Magical Realism, Writing, Fiction, Politics, Haiku, Books

lunes, abril 17, 2006

Just Follow The Directions

The gentleman with the pipe is Pablo Neruda (1904-1973), poet extraordinaire, who wrote this remarkable poem:

What's wrong with you, with us,
what's happening to us?
Ah our love is a harsh cord
that binds us wounding us
and if we want
to leave our wound,
to separate,
it makes a new knot for us and condemns us
to drain our blood and burn together.

What's wrong with you? I look at you
and I find nothing in you but two eyes
like all eyes, a mouth
lost among a thousand mouths that I have kissed, more beautiful,
a body just like those that have slipped
beneath my body without leaving any memory.

And how empty you went through the world
like a wheat-colored jar
without air, without sound, without substance!
I vainly sought in you
depth for my arms
that dig, without cease, beneath the earth:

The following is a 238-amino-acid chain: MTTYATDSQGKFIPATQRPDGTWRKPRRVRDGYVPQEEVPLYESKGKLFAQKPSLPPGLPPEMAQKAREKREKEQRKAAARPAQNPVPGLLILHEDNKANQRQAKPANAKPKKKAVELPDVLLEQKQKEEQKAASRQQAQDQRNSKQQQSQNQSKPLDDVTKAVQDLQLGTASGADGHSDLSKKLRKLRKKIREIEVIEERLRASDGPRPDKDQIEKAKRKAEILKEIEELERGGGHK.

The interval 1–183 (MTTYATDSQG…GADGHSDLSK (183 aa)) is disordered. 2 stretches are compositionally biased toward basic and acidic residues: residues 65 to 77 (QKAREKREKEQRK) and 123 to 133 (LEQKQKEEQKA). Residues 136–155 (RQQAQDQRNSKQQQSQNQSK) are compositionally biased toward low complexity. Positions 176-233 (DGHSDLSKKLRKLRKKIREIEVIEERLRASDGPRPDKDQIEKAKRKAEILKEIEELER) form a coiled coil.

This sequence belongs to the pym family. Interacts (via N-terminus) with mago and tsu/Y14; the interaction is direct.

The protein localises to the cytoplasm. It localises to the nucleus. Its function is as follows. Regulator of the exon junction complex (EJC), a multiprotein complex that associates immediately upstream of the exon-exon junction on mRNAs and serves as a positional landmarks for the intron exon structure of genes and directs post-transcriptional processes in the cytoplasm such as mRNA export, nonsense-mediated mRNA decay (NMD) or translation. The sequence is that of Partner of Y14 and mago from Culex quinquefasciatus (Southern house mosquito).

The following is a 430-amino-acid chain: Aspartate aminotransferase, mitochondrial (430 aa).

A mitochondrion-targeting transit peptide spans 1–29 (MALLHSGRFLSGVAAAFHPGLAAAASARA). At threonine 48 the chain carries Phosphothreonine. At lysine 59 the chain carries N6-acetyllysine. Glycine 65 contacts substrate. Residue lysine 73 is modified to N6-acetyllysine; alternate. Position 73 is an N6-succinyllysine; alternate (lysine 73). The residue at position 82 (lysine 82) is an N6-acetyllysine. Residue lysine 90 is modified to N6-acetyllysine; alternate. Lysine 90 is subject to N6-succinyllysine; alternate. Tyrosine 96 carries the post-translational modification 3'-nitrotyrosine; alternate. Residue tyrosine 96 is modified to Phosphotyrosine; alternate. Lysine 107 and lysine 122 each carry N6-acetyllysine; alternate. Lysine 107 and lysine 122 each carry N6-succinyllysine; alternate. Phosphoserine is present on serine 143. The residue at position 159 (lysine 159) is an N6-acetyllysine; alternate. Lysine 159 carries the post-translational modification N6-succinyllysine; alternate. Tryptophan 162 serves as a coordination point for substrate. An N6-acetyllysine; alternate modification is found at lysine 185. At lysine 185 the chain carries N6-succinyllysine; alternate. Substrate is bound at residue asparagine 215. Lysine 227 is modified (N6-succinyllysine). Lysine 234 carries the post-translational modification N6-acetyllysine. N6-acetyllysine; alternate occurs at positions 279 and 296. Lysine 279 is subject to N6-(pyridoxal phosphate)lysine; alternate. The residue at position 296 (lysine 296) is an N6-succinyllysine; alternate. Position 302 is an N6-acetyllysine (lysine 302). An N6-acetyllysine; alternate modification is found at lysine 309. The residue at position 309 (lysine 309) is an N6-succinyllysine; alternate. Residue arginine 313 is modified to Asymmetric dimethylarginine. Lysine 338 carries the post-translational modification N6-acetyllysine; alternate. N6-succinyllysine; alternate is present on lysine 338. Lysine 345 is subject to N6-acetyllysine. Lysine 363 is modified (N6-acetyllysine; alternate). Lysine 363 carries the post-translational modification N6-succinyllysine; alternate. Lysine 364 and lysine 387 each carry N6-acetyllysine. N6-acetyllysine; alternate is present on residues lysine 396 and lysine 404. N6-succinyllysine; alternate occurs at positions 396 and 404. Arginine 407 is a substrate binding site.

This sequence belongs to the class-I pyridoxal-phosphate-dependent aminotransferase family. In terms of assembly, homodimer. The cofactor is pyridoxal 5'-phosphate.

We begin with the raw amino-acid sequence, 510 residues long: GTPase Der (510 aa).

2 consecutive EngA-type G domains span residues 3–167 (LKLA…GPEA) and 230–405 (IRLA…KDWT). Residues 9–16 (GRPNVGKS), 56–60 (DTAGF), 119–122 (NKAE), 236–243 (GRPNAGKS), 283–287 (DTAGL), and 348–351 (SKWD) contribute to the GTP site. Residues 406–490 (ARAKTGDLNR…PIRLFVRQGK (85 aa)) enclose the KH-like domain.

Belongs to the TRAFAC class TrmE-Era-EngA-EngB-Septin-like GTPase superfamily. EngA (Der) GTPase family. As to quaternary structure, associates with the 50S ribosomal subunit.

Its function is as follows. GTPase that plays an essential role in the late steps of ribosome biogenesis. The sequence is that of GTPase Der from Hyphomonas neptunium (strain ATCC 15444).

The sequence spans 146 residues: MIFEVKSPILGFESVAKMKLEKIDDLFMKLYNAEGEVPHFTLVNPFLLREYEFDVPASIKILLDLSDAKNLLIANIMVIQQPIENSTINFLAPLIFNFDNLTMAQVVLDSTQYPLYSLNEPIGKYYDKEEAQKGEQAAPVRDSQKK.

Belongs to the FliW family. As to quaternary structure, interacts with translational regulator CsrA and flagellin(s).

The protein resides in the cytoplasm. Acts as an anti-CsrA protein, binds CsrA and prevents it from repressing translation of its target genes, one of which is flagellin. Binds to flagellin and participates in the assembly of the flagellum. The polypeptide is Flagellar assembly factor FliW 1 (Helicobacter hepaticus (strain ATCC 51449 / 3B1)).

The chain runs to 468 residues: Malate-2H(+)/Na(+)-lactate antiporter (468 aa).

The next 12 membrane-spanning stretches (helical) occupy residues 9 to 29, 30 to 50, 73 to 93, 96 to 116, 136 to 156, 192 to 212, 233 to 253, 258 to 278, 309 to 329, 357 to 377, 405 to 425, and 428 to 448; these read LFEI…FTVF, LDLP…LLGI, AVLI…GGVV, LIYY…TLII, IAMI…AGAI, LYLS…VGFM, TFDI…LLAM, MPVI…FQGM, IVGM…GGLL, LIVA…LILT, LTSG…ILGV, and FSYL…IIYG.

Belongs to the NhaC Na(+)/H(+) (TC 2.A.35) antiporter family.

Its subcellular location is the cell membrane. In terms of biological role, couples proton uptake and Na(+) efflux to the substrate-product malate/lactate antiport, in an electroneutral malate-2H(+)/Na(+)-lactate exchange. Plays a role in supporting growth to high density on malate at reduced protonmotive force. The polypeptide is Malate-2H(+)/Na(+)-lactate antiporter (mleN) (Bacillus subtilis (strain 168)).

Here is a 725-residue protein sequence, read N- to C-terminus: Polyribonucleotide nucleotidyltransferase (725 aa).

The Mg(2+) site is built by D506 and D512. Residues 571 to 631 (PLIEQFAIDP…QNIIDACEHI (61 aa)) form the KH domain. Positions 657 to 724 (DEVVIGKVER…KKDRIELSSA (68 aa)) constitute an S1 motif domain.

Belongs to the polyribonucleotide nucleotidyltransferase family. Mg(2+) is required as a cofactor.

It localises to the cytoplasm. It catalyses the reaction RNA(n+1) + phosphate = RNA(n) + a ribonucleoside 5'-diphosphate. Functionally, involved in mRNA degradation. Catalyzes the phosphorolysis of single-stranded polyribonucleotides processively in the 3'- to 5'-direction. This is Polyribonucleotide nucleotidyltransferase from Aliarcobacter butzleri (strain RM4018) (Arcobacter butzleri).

beneath your skin, beneath your eyes,
beneath your double breast scarcely
a current of crystalline order
that does not know why it flows singing.
Why, why, why,
my love, why?

And who also said, "Anyone who doesn't read Cortázar is doomed."

The gentleman with the bushy hair and intense beard is Julio Cortazar (1914-1984). He explained his fiction and himself this way:

"Yo creo que desde muy pequeño mi desdicha y mi dicha al mismo tiempo fue el no aceptar las cosas como dadas. A mí no me bastaba con que me dijeran que eso era una mesa, o que la palabra "madre" era la palabra "madre" y ahí se acaba todo.
Al contrario, en el objeto mesa y en la palabra madre empezaba para mi un itinerario misterioso que a veces llegaba a franquear y en el que a veces me estrellaba.

En suma, desde pequeño, mi relación con las palabras, con la escritura, no se diferencia de mi relación con el mundo en general. Yo parezco haber nacido para no aceptar las cosas tal como me son dadas."

Which might, if we let it, bring us to Borges. Borges wrote about Cortazar, "No one can retell the plot of a Cortázar story; each one consists of determined words in a determined order. If we try to summarize them, we realize that something precious has been lost." And, of course, Cortazar wrote about Borges here.

So we go round and round following the yellow brick road. Saved for another day, a long discussion of Neruda's and Cortazar's politics, which I, and Manuel Acero, just love!